TRIBUTE TO CARLO MAZZONE-CLEMENTI

From Wikipedia: Carlo Mazzone-Clementi (12 December 1920 – 5 November 2000) was a performer and founder of two schools of Commedia, mime and physical theater as well as a contemporary and colleague of leaders of the modern European theater. From his arrival in the USA in 1957, he was largely responsible for the spreading of commedia dell’arte in North America. He first gained attention in Italy in 1947 alongside Marcel Marceau in the mime’s first tour outside of Paris. From 1948 to 1951, he assisted Jacques Lecoq, while Lecoq taught and directed the Players of Padua University. In 1954, Mazzone-Clementi was at Piccolo Teatro di Milano with Dario Fo and Franca Rame. Click here for more information from their post about Carlo.

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Tribute to Carlo Mazzone-Clementi – Interview with Hovey Burgess

I have to admit I don’t remember when I met Carlo but it was before 1983. That was the year I convinced him to visit my studio to do some photographs. He was playful and not too prepared. He came with a couple of great Commedia masks and found objects in the studio to improvise with for the camera. It was great fun! I have decided to make this tribute since many movement-based performers don’t know about Carlo. I contacted a few friends that knew him well ask them to contribute to this post. They knew him better and have stories to tell!

Here is an interview with his friend Hovey Burgess

Originally posted at:

http://vaudevisuals.com

~ Interview with David Cale ~

This interview was originally recorded in Sept 2011 for Vaudevisuals.com.
I first met David Cale in 1982 performing at the Westbeth Theater Center’s Monday night show. He has gone into creating a diverse career for himself by writing and performing, singing and directing. I wanted to ask him about his work and what he is doing at this time in his life. Here is the video interview as he answers those questions.

Currently his play ‘Harry Clarke‘ is being performed by Tony Award winner Billy Crudup at the Minetta Lane Theater for ‘ten weeks only’.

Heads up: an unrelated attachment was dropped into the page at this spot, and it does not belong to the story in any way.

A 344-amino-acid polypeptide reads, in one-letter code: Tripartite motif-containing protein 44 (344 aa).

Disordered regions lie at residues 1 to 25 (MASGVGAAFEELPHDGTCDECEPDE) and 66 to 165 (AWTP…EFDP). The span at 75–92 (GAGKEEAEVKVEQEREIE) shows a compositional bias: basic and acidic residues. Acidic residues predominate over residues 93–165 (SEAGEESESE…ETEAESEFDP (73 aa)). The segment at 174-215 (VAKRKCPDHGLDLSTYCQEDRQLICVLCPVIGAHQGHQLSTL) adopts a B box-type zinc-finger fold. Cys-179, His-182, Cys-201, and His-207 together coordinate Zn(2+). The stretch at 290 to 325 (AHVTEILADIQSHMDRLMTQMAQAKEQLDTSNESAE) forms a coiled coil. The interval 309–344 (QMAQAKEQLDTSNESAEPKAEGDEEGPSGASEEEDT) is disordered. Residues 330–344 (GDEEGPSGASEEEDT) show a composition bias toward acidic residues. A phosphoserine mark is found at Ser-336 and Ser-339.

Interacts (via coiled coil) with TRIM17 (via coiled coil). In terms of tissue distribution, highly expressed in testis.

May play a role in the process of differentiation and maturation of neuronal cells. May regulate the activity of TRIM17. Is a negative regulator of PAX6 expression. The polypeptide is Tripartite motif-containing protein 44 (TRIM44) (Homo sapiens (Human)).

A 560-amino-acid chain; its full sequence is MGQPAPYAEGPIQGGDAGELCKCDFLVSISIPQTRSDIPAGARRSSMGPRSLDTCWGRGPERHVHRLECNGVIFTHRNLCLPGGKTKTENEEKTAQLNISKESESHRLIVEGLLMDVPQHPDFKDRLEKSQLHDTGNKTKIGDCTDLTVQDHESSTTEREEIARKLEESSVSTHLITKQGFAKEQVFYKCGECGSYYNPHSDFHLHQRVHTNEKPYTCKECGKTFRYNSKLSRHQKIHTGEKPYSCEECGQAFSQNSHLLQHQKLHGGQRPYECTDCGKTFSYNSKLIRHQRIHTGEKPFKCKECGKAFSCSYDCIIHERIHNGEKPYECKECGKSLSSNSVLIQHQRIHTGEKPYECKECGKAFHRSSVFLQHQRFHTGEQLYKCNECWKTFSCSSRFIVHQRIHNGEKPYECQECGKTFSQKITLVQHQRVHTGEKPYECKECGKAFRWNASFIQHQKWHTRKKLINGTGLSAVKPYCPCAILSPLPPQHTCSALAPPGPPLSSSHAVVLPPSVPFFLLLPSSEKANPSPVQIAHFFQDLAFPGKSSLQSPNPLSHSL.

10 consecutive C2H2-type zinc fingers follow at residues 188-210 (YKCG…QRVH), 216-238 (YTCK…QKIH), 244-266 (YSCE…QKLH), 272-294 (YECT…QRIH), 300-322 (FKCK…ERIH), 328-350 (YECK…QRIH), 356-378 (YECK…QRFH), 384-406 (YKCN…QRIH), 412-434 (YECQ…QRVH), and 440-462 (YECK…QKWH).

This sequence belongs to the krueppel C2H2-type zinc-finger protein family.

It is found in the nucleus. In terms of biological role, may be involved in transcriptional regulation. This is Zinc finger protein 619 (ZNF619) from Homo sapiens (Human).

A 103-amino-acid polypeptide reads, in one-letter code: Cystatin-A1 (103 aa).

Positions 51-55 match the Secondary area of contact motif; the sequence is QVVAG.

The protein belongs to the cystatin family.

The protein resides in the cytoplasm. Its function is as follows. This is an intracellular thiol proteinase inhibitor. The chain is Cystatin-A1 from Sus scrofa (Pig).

ONE OF THE MOST EXHILARATING
THEATRE TRIUMPHS OF THE YEAR!– THE OBSERVER

 “David Cale…is a spellbinder. Fascinating as he is to watch, and exquisite as his verbal imagery can be, it is Cale’s gifts as a storyteller that hold an audience rapt.” Steven Winn/San Francisco Chronicle

Interview with Elise Gainer – “The Bloody Deed of 1857”

Someone murdered Dr. Harvey Burdell on January 30th, 1857 in his New York City home on Bond Street. It was the most scandalous crime to occur in the city primarily because all evidence pointed at his rejected lover, a petite but conniving widower named Emma Cunningham. But the jury didn’t believe a woman could commit such a violent act. Officially, the case remains unsolved and has left restless ghosts behind to battle for eternity. Journey with us into another dimension on an immersive experience into the past. Our spirits now reside in a secret, 1833 parlor in the landmarked Colonnade Row where historic documents and actual witness testimony help to bring the truth to light.

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Performances are at 8 PM on Fridays and Saturdays ~ March 2nd through March 24th. The audience is limited to 25 seats and ticket prices start at $30. The exact location will be provided upon purchase. For more details and tickets please visit bloodydeed1857.com.

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Built in 1832-33, this historic row of landmarked townhouses were the first conspicuously extravagant homes in New York pre-Civil War.  Inspired by palatial row houses in London and Paris as well as classic Greek architecture, the homes quickly sold out to New York’s most elite families. Astors, Delanos, Roosevelts, & Gardiners lived here as well as Washington Irving and other writers. The salon now presents historic lectures and is used as a development space for a variety of creative projects, both artistic & commercial. Special events also happen regularly and can be seen on Instagram and Facebook @colonnaderow